Remedy for the Common IV Pole

Medical Design Excellence Awards 2012

July 3, 2012

4 Min Read
Remedy for the Common IV Pole

The last thing doctors, nurses, and patients need is to be inconvenienced by inefficient and unsafe IV poles, which are among the most ubiquitous fixtures in medical settings. Enter Safepole I.V., an antitip IV pole engineered by Safepole LLC (Los Angeles) that features covered wheels; a sturdy, ergonomic handlebar; space for multiple infusion pumps; a central power strip; and a basket for holding bedside essentials such as tissue and alcohol swabs.

"The Safepole is safe and easy to use," remarks Paul Hatch, president of Teams Design (Chicago), which helped design and manufacture the device. "It's the first pole of its kind to be truly designed around the users--both the patients and staff."

Safepole IVFor patients, the pole's covered base and easy-to-steer handle rail improve the hospital stay, while its rollability facilitates movement over ridges and carpeting, according to Hatch. Aesthetically, the device's curvy details, looped frame, and approachable feel help place patients at ease. For caregivers, on the other hand, the presence of two poles and staggered-height hooks keep infusion pumps and tubes safely organized, making them easier to track. The unit's transport hook, for example, facilitates attachment to beds or gurneys and enables multiple Safepoles to daisy-chain together for group transportation along hospital corridors. In addition, the sculpted handle and base are easier and safer to clean than the spider legs or drop-in trays commonly associated with IV poles, according to Safepole.

"It was during a hospital stay that I saw the need for an improved IV pole," recalls Cari Ugent, founder and president of Safepole. "The stand I was hooked to kept tipping over, I tripped over the wheels, and the cords and tubes were a constantly tangled mess. I also cut my finger on a rusty screw, which is never a good scenario, especially when your immune system is compromised." Researching the matter, Ugent learned that very few improvements had been made to IV poles since World War II, when poles were first mounted on wheels. In response, she decided that something had to be done.

After interviewing hundreds of nurses, doctors, transporters, inventory staff, and others that handle IV poles each day, Ugent determined the range of features she hoped to see in a modernized pole. Approaching numerous industrial design firms with medical device or healthcare experience, she noticed that Teams Design stood out from the rest. "These colleagues understood my mission and approached the process with interest and passion," she says. "We went on missions to Northwestern Memorial Hospital in Chicago, watched people try to maneuver the standard poles, and studied how they faltered."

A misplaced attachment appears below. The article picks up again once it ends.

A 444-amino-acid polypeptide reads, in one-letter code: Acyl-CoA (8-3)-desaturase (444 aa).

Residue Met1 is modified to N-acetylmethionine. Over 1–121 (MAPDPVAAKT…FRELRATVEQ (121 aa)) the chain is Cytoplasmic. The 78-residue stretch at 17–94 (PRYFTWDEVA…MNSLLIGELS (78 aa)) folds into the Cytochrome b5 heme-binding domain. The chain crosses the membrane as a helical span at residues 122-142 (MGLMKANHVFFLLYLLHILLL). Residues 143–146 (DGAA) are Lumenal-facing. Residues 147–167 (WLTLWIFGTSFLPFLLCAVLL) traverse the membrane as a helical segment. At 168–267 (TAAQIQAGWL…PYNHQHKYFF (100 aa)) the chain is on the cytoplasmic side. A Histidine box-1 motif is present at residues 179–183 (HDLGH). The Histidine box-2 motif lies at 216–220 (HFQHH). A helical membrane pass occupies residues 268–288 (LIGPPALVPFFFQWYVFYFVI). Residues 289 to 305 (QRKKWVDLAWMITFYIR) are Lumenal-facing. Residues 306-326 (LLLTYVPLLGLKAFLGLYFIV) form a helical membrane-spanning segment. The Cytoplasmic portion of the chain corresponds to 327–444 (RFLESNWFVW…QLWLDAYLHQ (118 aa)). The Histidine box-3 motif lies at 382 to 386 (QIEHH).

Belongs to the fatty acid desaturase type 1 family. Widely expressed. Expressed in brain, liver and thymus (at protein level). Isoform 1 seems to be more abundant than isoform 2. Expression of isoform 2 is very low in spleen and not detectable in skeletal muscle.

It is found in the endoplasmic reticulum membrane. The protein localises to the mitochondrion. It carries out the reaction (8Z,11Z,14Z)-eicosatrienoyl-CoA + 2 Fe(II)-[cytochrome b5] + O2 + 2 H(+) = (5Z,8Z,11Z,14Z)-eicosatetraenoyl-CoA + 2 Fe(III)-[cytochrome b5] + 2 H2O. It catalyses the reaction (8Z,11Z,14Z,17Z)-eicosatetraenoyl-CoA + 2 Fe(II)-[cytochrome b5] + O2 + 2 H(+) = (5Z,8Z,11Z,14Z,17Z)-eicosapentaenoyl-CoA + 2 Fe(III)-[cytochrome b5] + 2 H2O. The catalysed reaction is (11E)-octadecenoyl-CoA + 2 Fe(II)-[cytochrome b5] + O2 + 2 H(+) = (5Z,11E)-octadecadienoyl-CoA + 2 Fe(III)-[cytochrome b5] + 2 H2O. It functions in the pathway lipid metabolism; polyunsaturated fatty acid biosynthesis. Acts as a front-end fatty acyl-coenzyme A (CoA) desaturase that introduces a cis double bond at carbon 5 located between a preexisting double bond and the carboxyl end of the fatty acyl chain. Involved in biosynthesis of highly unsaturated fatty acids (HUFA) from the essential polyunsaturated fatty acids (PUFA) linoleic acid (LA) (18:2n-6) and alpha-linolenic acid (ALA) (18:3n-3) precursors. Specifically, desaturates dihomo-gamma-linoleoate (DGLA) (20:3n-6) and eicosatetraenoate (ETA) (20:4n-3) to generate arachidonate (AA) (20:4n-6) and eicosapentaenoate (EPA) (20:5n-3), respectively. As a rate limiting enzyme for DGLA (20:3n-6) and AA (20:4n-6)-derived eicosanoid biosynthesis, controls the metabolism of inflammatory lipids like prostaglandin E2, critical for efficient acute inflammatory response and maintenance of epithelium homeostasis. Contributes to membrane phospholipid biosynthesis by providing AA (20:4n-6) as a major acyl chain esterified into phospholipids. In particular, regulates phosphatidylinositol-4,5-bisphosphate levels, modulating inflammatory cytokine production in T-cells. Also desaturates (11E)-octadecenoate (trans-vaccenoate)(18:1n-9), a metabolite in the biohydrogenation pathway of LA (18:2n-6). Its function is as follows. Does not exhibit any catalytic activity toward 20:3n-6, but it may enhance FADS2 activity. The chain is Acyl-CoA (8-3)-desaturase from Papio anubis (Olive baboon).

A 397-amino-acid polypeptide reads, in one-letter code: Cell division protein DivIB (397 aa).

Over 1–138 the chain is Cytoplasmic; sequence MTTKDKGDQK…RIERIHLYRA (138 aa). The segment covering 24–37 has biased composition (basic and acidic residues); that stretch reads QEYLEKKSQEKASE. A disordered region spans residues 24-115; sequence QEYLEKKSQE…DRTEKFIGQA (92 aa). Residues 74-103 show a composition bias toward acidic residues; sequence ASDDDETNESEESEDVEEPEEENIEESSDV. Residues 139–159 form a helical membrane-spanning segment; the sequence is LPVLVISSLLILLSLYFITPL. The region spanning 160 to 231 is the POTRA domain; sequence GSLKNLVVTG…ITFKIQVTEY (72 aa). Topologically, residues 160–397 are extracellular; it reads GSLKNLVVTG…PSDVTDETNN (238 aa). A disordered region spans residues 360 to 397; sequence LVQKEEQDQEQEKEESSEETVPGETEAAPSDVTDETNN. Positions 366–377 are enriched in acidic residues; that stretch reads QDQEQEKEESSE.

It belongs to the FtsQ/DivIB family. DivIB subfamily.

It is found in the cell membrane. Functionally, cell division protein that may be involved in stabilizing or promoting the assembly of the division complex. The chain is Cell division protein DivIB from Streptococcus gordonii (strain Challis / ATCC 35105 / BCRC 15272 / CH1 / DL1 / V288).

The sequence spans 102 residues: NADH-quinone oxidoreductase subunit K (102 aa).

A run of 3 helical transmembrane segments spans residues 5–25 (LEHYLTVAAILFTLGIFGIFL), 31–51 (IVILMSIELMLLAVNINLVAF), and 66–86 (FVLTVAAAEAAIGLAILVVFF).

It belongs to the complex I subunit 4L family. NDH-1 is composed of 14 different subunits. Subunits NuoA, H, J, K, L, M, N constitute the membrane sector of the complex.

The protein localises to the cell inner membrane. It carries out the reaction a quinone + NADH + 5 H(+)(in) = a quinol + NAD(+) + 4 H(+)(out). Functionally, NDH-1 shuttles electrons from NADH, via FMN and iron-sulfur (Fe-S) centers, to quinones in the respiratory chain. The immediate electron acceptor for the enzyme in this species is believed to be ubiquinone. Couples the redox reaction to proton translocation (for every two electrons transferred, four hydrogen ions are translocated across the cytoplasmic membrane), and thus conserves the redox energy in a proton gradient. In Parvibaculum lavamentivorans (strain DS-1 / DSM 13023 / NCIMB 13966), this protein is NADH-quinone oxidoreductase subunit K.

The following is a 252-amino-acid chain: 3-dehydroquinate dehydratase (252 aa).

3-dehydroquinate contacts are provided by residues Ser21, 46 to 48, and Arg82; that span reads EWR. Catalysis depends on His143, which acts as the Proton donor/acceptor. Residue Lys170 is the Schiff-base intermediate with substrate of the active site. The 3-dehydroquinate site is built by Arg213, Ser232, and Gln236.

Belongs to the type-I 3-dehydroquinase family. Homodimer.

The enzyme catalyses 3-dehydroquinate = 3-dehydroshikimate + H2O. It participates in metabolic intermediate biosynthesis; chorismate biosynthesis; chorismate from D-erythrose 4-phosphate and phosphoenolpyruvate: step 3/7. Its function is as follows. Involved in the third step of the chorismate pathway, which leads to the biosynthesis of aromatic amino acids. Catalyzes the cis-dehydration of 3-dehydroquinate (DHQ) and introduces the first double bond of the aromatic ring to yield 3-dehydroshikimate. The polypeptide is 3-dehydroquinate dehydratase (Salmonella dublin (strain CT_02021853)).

While accompanying Ugent on these facility tours, Hatch's team observed how IV poles were used in patient rooms, corridors, and storage and cleaning facilities. In the course of interviewing patients, they found that many complained of gashes on their feet caused by traditional metal spider legs. Many patients also noted that it was difficult to push and steer IV poles and expressed discomfort and frustration at being tethered to archaic steel poles while visiting the bathroom or taking a shower.

No less dissatisfied than their patients at this state of affairs, caregivers noted that traditional poles often lacked space for the multiple infusion pumps that many patients require. "We saw an entanglement of tubes and also observed that when IV poles were wiped down after use, the nooks and crannies remained untouched--even after use in the OR," Hatch comments. "One of the biggest complaints we heard from caregivers was that traditional poles have short life spans, typically because low-quality parts led to wheel problems and bent poles."

The initial phase of designing a new IV pole consisted of bringing together the right combination of features into a comprehensive system that would benefit both care-givers and patients, according to Hatch. However, one of the project's biggest breakthroughs occurred when the team discovered that it could create a standard double-pole design. "This design," he adds, "instantly solved many of the issues we had previously observed with the traditional pole." Teams Design also devoted attention during the development phase to producing components exhibiting the right quality and strength while maintaining affordability. "The end result," Hatch adds, "was the perfect blend of quality design and strategic feature selection."

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